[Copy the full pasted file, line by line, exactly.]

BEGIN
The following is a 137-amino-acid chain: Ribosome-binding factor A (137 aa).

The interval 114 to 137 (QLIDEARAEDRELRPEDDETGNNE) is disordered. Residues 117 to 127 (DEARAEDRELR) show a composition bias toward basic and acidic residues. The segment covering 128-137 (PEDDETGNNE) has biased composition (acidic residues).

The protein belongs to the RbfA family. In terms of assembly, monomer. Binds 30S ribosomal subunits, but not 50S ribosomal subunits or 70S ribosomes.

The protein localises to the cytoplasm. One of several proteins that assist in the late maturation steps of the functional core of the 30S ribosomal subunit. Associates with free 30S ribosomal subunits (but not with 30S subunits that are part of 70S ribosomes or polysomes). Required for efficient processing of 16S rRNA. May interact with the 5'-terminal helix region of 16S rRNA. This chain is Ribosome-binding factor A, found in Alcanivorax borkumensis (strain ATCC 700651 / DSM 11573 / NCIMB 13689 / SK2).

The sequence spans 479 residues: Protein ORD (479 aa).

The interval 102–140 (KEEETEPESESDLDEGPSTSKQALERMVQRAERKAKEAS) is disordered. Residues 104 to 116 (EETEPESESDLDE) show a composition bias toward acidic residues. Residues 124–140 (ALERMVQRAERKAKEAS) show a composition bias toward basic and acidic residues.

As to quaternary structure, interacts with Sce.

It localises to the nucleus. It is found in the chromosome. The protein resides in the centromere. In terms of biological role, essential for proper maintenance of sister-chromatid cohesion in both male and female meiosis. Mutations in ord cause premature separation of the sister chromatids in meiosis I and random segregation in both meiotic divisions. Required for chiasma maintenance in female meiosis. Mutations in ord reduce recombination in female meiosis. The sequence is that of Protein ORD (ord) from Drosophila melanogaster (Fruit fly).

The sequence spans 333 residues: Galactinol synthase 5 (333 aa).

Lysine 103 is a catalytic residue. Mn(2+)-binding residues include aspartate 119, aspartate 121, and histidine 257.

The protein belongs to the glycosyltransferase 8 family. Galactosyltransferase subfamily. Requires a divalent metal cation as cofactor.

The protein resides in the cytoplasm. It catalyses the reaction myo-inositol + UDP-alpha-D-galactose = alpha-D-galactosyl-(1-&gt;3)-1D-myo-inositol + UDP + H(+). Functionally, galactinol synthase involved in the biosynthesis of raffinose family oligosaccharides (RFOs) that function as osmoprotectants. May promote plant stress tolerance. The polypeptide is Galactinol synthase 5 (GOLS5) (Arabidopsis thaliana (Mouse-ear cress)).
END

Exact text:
The following is a 137-amino-acid chain: Ribosome-binding factor A (137 aa).

The interval 114 to 137 (QLIDEARAEDRELRPEDDETGNNE) is disordered. Residues 117 to 127 (DEARAEDRELR) show a composition bias toward basic and acidic residues. The segment covering 128-137 (PEDDETGNNE) has biased composition (acidic residues).

The protein belongs to the RbfA family. In terms of assembly, monomer. Binds 30S ribosomal subunits, but not 50S ribosomal subunits or 70S ribosomes.

The protein localises to the cytoplasm. One of several proteins that assist in the late maturation steps of the functional core of the 30S ribosomal subunit. Associates with free 30S ribosomal subunits (but not with 30S subunits that are part of 70S ribosomes or polysomes). Required for efficient processing of 16S rRNA. May interact with the 5'-terminal helix region of 16S rRNA. This chain is Ribosome-binding factor A, found in Alcanivorax borkumensis (strain ATCC 700651 / DSM 11573 / NCIMB 13689 / SK2).

The sequence spans 479 residues: Protein ORD (479 aa).

The interval 102–140 (KEEETEPESESDLDEGPSTSKQALERMVQRAERKAKEAS) is disordered. Residues 104 to 116 (EETEPESESDLDE) show a composition bias toward acidic residues. Residues 124–140 (ALERMVQRAERKAKEAS) show a composition bias toward basic and acidic residues.

As to quaternary structure, interacts with Sce.

It localises to the nucleus. It is found in the chromosome. The protein resides in the centromere. In terms of biological role, essential for proper maintenance of sister-chromatid cohesion in both male and female meiosis. Mutations in ord cause premature separation of the sister chromatids in meiosis I and random segregation in both meiotic divisions. Required for chiasma maintenance in female meiosis. Mutations in ord reduce recombination in female meiosis. The sequence is that of Protein ORD (ord) from Drosophila melanogaster (Fruit fly).

The sequence spans 333 residues: Galactinol synthase 5 (333 aa).

Lysine 103 is a catalytic residue. Mn(2+)-binding residues include aspartate 119, aspartate 121, and histidine 257.

The protein belongs to the glycosyltransferase 8 family. Galactosyltransferase subfamily. Requires a divalent metal cation as cofactor.

The protein resides in the cytoplasm. It catalyses the reaction myo-inositol + UDP-alpha-D-galactose = alpha-D-galactosyl-(1-&gt;3)-1D-myo-inositol + UDP + H(+). Functionally, galactinol synthase involved in the biosynthesis of raffinose family oligosaccharides (RFOs) that function as osmoprotectants. May promote plant stress tolerance. The polypeptide is Galactinol synthase 5 (GOLS5) (Arabidopsis thaliana (Mouse-ear cress)).